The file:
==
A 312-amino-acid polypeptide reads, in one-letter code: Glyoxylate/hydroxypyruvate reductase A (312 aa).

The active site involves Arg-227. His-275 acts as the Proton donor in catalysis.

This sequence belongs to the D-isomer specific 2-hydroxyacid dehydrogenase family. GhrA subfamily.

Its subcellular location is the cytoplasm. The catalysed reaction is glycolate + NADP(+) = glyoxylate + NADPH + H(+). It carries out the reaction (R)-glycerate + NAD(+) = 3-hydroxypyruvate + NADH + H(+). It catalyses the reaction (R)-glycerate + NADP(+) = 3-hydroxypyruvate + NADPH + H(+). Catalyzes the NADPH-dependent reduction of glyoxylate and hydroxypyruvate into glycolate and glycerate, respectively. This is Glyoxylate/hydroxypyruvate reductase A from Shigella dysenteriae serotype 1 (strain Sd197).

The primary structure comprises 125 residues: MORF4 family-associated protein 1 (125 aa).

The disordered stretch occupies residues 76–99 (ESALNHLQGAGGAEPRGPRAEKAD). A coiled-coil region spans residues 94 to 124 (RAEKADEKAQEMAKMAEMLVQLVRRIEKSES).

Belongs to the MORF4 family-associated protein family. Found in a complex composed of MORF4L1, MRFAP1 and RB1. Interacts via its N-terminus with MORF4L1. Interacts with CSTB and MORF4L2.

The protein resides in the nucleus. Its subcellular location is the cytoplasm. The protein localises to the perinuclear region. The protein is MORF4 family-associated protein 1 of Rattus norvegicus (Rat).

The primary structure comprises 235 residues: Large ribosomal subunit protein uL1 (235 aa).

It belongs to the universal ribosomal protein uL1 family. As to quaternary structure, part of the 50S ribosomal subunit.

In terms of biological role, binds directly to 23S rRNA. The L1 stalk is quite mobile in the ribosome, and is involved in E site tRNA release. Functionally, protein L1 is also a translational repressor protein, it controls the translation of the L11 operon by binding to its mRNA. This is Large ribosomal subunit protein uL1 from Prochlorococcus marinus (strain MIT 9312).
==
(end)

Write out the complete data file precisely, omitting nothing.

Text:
A 312-amino-acid polypeptide reads, in one-letter code: Glyoxylate/hydroxypyruvate reductase A (312 aa).

The active site involves Arg-227. His-275 acts as the Proton donor in catalysis.

This sequence belongs to the D-isomer specific 2-hydroxyacid dehydrogenase family. GhrA subfamily.

Its subcellular location is the cytoplasm. The catalysed reaction is glycolate + NADP(+) = glyoxylate + NADPH + H(+). It carries out the reaction (R)-glycerate + NAD(+) = 3-hydroxypyruvate + NADH + H(+). It catalyses the reaction (R)-glycerate + NADP(+) = 3-hydroxypyruvate + NADPH + H(+). Catalyzes the NADPH-dependent reduction of glyoxylate and hydroxypyruvate into glycolate and glycerate, respectively. This is Glyoxylate/hydroxypyruvate reductase A from Shigella dysenteriae serotype 1 (strain Sd197).

The primary structure comprises 125 residues: MORF4 family-associated protein 1 (125 aa).

The disordered stretch occupies residues 76–99 (ESALNHLQGAGGAEPRGPRAEKAD). A coiled-coil region spans residues 94 to 124 (RAEKADEKAQEMAKMAEMLVQLVRRIEKSES).

Belongs to the MORF4 family-associated protein family. Found in a complex composed of MORF4L1, MRFAP1 and RB1. Interacts via its N-terminus with MORF4L1. Interacts with CSTB and MORF4L2.

The protein resides in the nucleus. Its subcellular location is the cytoplasm. The protein localises to the perinuclear region. The protein is MORF4 family-associated protein 1 of Rattus norvegicus (Rat).

The primary structure comprises 235 residues: Large ribosomal subunit protein uL1 (235 aa).

It belongs to the universal ribosomal protein uL1 family. As to quaternary structure, part of the 50S ribosomal subunit.

In terms of biological role, binds directly to 23S rRNA. The L1 stalk is quite mobile in the ribosome, and is involved in E site tRNA release. Functionally, protein L1 is also a translational repressor protein, it controls the translation of the L11 operon by binding to its mRNA. This is Large ribosomal subunit protein uL1 from Prochlorococcus marinus (strain MIT 9312).